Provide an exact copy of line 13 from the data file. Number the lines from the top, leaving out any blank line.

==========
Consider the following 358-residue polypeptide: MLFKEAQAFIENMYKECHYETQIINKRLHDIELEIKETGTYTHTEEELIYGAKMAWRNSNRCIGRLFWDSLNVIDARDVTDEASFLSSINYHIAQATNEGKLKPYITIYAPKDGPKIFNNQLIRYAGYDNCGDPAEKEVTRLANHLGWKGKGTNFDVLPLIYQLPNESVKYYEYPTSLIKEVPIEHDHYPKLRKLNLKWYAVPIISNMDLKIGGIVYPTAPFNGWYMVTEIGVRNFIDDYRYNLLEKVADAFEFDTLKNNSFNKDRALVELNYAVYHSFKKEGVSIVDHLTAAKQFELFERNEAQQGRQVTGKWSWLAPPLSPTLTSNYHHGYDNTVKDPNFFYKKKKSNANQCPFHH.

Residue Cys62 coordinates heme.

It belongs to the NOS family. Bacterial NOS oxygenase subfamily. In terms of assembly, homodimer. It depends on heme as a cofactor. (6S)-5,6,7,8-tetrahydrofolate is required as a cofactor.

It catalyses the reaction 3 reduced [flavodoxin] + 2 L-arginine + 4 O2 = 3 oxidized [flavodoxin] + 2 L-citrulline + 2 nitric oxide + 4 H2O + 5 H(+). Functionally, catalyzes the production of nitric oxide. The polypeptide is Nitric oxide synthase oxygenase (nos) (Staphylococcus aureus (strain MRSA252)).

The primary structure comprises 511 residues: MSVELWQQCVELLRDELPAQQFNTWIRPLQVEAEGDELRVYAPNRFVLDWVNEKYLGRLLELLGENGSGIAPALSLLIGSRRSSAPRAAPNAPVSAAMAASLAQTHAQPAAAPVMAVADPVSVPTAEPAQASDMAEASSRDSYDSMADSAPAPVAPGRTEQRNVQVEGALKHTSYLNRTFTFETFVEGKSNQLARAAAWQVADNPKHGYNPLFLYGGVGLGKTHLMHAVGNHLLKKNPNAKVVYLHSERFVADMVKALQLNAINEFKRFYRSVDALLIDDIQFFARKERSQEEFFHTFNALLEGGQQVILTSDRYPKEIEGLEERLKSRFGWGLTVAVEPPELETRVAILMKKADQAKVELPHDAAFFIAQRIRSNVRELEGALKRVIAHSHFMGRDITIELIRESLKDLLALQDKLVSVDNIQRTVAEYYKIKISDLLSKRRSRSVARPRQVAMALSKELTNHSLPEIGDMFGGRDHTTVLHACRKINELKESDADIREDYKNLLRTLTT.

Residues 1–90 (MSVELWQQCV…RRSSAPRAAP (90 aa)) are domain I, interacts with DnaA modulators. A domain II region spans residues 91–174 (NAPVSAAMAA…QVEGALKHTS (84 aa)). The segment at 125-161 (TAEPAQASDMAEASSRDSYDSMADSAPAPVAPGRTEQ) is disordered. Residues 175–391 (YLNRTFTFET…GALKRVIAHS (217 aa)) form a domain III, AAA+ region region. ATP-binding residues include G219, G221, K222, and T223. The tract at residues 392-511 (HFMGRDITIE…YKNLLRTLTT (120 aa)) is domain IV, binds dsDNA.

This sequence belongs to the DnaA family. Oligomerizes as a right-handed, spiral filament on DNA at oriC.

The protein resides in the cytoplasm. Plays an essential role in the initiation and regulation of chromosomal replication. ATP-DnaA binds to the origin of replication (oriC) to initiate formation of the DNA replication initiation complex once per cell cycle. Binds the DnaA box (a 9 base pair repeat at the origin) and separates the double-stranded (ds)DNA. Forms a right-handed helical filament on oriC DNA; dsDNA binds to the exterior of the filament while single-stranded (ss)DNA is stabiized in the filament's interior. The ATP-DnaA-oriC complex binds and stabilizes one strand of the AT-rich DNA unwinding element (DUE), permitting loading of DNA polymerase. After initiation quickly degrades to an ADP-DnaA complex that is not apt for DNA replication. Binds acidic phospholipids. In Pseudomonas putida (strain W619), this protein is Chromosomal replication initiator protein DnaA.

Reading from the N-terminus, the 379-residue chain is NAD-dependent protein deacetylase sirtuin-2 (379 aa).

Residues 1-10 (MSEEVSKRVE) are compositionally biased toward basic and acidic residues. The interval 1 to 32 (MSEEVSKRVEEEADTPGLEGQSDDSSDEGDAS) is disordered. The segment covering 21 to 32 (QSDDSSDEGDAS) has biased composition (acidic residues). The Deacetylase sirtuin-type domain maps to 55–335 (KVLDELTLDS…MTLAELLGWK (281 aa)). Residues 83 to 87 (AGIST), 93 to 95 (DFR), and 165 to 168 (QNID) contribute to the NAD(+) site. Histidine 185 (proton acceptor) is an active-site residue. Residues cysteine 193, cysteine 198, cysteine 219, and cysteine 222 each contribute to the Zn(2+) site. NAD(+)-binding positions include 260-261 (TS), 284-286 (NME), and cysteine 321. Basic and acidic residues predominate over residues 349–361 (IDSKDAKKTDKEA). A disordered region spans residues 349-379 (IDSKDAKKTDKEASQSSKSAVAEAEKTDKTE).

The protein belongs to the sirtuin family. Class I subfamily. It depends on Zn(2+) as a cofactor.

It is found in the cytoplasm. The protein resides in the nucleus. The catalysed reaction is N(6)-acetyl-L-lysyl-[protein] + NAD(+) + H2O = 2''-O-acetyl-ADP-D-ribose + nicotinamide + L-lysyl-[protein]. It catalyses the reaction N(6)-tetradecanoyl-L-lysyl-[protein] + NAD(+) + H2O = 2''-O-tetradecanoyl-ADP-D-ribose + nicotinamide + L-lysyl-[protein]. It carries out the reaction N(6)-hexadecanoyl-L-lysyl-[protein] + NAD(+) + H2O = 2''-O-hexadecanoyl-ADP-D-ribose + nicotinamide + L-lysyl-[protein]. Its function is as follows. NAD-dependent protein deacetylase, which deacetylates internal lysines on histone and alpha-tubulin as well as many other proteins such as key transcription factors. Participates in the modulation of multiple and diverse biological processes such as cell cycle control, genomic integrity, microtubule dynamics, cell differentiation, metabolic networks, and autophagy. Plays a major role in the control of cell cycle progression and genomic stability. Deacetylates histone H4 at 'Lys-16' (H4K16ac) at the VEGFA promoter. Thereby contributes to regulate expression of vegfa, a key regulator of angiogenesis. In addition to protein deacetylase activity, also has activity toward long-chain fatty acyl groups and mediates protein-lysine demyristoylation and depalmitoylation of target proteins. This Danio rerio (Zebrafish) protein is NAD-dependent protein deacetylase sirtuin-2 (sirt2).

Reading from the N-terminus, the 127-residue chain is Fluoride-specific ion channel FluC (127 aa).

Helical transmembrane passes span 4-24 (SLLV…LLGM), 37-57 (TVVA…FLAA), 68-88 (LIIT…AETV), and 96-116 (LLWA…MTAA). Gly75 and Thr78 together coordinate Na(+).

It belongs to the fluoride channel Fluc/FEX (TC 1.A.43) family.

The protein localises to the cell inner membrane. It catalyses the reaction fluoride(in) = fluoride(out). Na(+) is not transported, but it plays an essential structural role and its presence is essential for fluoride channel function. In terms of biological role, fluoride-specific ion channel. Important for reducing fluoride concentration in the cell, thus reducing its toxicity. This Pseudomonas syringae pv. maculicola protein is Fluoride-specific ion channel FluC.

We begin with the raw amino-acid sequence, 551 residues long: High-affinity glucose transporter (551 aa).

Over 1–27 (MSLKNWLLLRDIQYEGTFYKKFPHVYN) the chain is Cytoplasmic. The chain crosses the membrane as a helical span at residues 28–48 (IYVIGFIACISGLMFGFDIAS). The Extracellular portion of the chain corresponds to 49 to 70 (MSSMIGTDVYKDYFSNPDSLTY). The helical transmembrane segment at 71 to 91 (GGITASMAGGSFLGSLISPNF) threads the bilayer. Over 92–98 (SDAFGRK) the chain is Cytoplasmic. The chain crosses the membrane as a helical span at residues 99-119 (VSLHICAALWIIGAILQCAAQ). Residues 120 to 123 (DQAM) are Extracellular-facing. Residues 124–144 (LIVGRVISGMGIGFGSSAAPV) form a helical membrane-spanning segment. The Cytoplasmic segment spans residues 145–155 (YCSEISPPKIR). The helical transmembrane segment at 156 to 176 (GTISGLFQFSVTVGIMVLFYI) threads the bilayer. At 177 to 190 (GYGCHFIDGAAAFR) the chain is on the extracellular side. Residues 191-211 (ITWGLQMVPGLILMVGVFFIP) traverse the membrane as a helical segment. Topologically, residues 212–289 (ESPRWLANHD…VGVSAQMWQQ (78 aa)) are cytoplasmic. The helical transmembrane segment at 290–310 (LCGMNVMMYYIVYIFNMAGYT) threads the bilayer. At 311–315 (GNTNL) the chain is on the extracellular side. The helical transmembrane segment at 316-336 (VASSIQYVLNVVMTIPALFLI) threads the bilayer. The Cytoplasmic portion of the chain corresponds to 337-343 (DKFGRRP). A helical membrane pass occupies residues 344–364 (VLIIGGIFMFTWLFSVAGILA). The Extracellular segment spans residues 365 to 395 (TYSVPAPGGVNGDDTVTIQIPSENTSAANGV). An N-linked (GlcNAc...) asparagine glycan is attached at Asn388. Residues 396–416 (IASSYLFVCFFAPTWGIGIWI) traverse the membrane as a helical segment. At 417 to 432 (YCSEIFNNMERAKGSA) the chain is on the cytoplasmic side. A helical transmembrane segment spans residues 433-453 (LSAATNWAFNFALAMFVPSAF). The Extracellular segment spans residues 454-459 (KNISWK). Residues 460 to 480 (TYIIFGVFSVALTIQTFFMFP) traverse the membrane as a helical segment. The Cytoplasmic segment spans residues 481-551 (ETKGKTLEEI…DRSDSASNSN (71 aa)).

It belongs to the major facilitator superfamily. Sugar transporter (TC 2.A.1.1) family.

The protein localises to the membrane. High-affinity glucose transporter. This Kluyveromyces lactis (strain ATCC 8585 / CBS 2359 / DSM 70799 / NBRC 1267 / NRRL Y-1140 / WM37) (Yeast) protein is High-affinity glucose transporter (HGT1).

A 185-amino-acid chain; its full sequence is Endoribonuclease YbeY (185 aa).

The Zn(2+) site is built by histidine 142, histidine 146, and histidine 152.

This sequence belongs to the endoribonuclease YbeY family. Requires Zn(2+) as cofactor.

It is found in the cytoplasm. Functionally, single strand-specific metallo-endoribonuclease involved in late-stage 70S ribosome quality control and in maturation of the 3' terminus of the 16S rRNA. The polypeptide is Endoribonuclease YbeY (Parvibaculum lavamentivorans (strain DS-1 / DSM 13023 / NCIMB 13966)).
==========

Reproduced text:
Reading from the N-terminus, the 127-residue chain is Fluoride-specific ion channel FluC (127 aa).